The second stage of HHV-6 infection occurs in healthy children and adults. The virus replicates in the salivary glands and is latent in peripheral blood mononuclear cells. A form of latent infection is found in the integration of the virus in host chromosomes. In adults who are immunocompetent, infection or reactivation of HHV-6 is rare. These few patients have been reported to have lymphadenopathy, hepatitis, and a mononucleosislike syndrome.

In patients who are immunocompromised, a more serious disease is seen. Transplant recipients (eg, marrow, kidney, liver) may have marrow suppression, pneumonitis, encephalitis, hepatitis, fever, and an eruption. Organ rejection and death may occur.[9] Studies of these patients are complicated by frequent concomitant reactivation of human herpesvirus 7 (HHV-7) and cytomegalovirus. HHV-6 was implicated as the cause of 30% of cases of pneumonitis in patients who underwent bone marrow transplantation. Patients with AIDS comprise the second at-risk group; however, antiretroviral therapy has reduced morbidity. HHV-6 infection in patients with AIDS results in viremia, lymphadenopathy, disseminated organ involvement, active CNS infection, retinitis, and death. HHV-6A is more common in patients with AIDS than in other patients.

Patient Education

In the case of an otherwise healthy infant with roseola infantum, educating the parents is important to alleviate anxiety about the hyperpyrexia and possible associated seizure.

In patients who are immunocompromised, the complexity of overlapping signs and symptoms with other viral syndromes and parasitic and fungal infections must be explained.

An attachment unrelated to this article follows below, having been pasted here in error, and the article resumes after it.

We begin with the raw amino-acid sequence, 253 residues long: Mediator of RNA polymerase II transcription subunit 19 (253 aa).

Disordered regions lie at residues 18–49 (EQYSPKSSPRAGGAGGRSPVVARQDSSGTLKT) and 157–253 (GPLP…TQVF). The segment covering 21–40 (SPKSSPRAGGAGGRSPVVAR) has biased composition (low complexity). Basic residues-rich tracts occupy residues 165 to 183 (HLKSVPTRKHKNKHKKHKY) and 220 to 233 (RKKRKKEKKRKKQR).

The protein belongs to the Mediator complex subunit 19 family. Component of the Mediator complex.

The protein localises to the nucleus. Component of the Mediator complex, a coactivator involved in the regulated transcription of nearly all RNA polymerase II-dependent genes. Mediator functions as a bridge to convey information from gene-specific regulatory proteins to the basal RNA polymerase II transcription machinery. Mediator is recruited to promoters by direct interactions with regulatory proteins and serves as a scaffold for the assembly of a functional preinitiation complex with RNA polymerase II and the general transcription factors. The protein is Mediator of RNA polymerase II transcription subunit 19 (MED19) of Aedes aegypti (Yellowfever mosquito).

For patient education resources, see the Children's Health Center, as well as Skin Rashes in Children.




The classic roseola infantum patient is a 9- to 12-month-old infant in previously good health and who has an abrupt onset of high fever (40°C), which lasts for 3 days with nonspecific complaints. A febrile seizure occurs in 15% of patients. Rapid defervescence is striking with the onset of a mild, pink, morbilliform exanthem.

In roseola infantum patients who are immunocompromised, the onset of symptoms is usually abrupt, with fever, malaise, and CNS and other organ system involvement.

Physical Examination

Despite the high fever, few clinical findings are observed early in the course of roseola infantum. The lack of upper respiratory tract infection is notable, and meningeal signs and encephalopathy are not present. Gastrointestinal symptoms, signs of electrolyte imbalance, or evidence of dehydration are rarely present.

A febrile seizure, with no residual findings, may have occurred.

After an abrupt loss of fever, the characteristic rash appears. The eruption is generalized and subtle. It is composed of either discrete, small, pale pink papules or a blanchable, maculopapular exanthem that is 1-5 mm in diameter. This rash may last 2 days.

The characteristic enanthem (Nagayama spots) consists of erythematous papules on the mucosa of the soft palate and the base of the uvula. The enanthem may be present on the fourth day in two thirds of patients with roseola.